THE PROCESS OF TRANCE, HEAVENLY AND DIABOLIC APPARITIONS IN JOHANNES NIDER’S FORMICARIUS* Gábor Klaniczay
Johannes Nider (1380-1438) is a frequently mentioned but rarely studied ecclesiastical writer and reformer of the first half of the fifteenth century.1 After entering the Dominican order in 1402 in Colmar, he studied in Cologne then, between 1422 and 1426 at the University of Vienna where he returned at the end of his life as the Dean of the Faculty of Theology.2 He took part in the Council of Constance, and subsequently became a leading representative of the Dominican observance,3 in 1428 he was elected Prior of the Convent of Nuremberg, in 1429 he was sent as a new Prior to reform the
The first version of this study was presented at a conference in Claremont on “Trance” in 1996, organised by Nancy van Deusen. The written version is the result of my work at the Bellagio Study Centre of the Rockefeller Foundation, where I had the opportunity and the privilege to be Fellow for a month in 1996. While at that moment my enquiry upon Johannes Nider and his role in the origins of the concept of the witches’ Sabbath was discussing a fairly unexplored agenda, the seven years during which this study remained unpublished have witnessed a real explosion of studies concerning both Johannes Nider and the fifteenth-century beginnings of witch-hunts. In the course of various workshops, conferences or individual consultations I had the opportunity to discuss my study with my colleagues working on similar themes, and benefit from their comments and criticism. I wish to thank especially the helpful suggestions of Renate Blumenfeld-Kosinsky, Peter Burke, Nancy Caciola, Don Handelman, Sabine von Heusinger, Brian Patrick McGuire, Martine Ostorero, Éva Pócs and Werner Tschacher. I must thank Judith Rasson for helping to revise the English of the text. When, finally, the present publication possibility presented itself, I have tried to update my references and cite the most recent studies, but I decided to leave the general line of my arguments unchanged. While it may have lost some of its novelty, I hope its insights still preserve their validity. This material will be part of my forthcoming book entitled Sainthood and Witchcraft.
On Nider see K. Schieler, Magister Johannes Nider aus dem Orden der Prediger-Brüder. Ein Beitrag zur Kirchengeschichte des fünfzehnten Jahrhunderts. (Franz Kirchheim, Mainz, 1885); cf. the entry by Eugen Hillenbrand, Die deutsche Literatur des Mittelalters. Verfasserlaxikon. vol. VI, pp. 971-978; in the past years important new studies have appeared on him: Margit Brand, Studien zu Johannes Niders Deutschen Schriften (Istituto Storico Domenicano, Roma, 1998); the partial edition and commentary of the Formicarius by Catherine Chène, in L’imaginaire du sabbat. Édition critique des textes les plus anciens (1430 c. – 1440 c.), réunis par Martine Ostorero, Agostino Paravicini Bagliani, Kathrin Utz Tremp, en collaboration avec Catherine Chène. Cahiers Lausannois d’histoire médiévale, 26 (Lausanne, 1999), pp. 99-265; Werner Tschacher, Der Formicarius des Johannes Nider von 1437. Studien zu den Anfängen der europäischen Hexenverfolgungen im Spätmittelalter, Aachen, Shaker, 2000; Michael D. Bailey, Battling Demons. Witchcraft Heresy, and Reform in the Late Middle Ages, University Park, Pennsylvania, 2002.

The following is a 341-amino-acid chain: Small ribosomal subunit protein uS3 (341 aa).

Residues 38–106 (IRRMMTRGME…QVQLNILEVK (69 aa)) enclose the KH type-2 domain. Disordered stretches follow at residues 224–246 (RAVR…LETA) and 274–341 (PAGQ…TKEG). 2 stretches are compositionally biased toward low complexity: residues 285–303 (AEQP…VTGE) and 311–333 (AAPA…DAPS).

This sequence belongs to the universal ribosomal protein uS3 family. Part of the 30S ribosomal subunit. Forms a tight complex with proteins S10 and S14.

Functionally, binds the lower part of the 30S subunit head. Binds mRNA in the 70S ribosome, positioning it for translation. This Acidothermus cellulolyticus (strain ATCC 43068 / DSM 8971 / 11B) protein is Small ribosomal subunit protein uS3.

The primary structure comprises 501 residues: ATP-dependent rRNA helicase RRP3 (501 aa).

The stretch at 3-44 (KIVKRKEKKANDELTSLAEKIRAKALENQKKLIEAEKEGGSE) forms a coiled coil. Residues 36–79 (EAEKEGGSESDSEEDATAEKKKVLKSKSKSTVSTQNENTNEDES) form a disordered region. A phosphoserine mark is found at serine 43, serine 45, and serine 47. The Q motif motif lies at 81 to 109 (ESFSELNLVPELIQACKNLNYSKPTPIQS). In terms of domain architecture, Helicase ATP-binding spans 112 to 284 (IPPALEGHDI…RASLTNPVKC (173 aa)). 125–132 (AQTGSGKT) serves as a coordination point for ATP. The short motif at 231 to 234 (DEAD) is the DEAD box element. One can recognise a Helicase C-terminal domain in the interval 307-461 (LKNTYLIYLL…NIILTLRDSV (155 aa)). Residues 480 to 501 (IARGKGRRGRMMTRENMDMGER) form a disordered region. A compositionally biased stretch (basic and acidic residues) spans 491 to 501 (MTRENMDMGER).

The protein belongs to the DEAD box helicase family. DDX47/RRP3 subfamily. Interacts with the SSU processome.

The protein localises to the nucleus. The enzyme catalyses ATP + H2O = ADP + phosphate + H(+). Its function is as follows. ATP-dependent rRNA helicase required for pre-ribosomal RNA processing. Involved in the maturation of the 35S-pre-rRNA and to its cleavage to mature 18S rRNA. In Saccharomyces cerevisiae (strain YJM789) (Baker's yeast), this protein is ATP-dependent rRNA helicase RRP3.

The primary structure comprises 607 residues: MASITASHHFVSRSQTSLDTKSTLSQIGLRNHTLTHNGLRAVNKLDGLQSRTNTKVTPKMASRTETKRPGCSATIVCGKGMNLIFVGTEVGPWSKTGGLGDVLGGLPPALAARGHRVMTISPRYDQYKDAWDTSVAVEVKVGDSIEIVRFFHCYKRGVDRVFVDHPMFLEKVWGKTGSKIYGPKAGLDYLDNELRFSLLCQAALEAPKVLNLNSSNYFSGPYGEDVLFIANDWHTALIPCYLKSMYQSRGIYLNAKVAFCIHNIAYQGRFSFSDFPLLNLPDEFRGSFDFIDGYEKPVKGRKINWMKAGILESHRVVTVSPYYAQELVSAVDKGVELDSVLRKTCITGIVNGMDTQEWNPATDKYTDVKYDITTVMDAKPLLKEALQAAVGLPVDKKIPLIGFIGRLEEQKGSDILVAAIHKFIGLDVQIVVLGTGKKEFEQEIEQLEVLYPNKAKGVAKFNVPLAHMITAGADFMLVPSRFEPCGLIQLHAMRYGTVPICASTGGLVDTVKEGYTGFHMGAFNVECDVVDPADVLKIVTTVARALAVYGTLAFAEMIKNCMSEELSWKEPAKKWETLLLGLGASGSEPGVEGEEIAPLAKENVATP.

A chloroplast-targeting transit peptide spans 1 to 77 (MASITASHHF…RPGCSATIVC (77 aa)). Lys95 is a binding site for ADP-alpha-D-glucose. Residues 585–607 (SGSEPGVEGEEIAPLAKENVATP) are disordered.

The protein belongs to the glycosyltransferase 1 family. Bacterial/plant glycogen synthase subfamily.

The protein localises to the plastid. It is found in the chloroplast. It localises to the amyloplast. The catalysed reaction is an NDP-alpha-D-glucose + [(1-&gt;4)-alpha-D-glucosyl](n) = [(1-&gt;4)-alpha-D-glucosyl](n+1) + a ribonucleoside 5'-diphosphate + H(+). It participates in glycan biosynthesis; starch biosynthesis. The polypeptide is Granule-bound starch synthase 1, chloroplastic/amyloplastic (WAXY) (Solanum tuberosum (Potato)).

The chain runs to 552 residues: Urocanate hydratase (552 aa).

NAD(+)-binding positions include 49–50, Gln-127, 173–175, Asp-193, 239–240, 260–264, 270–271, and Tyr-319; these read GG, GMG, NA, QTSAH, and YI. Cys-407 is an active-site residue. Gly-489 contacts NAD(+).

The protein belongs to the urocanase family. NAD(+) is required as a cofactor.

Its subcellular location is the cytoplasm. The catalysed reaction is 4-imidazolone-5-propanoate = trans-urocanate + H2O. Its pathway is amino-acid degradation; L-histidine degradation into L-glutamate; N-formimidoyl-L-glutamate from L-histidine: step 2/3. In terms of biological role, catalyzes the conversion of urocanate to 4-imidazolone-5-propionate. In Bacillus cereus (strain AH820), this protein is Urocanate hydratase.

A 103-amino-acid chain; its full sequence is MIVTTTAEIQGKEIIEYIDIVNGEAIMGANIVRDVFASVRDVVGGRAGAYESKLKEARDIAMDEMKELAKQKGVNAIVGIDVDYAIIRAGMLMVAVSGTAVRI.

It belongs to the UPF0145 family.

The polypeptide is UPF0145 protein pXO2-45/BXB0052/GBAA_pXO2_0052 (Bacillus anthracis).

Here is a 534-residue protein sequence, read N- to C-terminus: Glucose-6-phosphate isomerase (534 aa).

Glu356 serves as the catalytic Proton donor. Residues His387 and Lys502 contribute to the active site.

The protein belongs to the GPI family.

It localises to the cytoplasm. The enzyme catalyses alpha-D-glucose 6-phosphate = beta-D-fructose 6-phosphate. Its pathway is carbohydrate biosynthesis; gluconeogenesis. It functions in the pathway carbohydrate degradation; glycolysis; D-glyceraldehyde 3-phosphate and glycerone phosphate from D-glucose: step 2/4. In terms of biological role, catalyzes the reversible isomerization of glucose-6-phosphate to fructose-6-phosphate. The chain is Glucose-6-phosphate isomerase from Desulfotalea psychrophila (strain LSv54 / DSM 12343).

Isnard Wilhelm Frank, "Hausstudium und Universitätsstudium der Wiener Dominikaner bis 1500", Archiv für österreichische Geschichte 127 (1968), pp. 214-215; Paul Uiblein (ed.), Die Akten der Theologischen Fakultät der Universität Wien (1396-1508), (Wien, 1978), vol. I, pp. 115. William Hinnebusch, The History of the Dominican Order (New York, 1973), vol. II, pp. 262-267.
2 convent in Basel. He was one of the influential opinion-leaders of the Council
of Basel, a prolific writer and polemicist, author of several successful treatises. His most popular work, probably inspired by the controversies at the Council of Basel, was the Formicarius finished between 1436 and 1438.4 This vast panorama of contemporary religiosity shows the ant-heap as a model of human society. Nider follows here the bee-hive metaphor of a distant Dominican precursor, Thomas of Cantimpré († 1270) Bonum universale de apibus,5 and he selects his parallel metaphor with the help of the biblical proverb (Ex. 6,6): Vade ad formicas o piger: considera viis eius! Disce sapientiam. The dialogue between Theologus and Piger constitutes a rich collection of exempla.6 It is divided into five books each consisting of 12 chapters: the first deals with “rare” good deeds and examples, the second with “conceivably” good revelations, the third describes “false and misleading revelations”, the fourth the “merits of the perfect ones”, finally the fifth “the tricks of the witches”. We encounter saints and heretics, visions, revelations, possessions and simulations, high virtues and deadly sins, miracle-workers, magicians, sorcerers and witches. The wide range of this spectrum, encompassing good and evil in the same moral and analytical framework represents an important innovation which might account for its great popularity. The Formicarius is preserved in 27 manuscript copies (now in Vienna, Basel, Munich and Wiesbaden)7, three incunabula editions 1470/73, 1480 and 1484, each of about 300 copies (the one published in Cologne, 1480, was reprinted in facsimile, the one of 1484 was published in Augsburg)8 and in the subsequent two centuries there were five further editions (1516 and 1517, Strasbourg; 1519, Paris; 1602, Douai; 1692,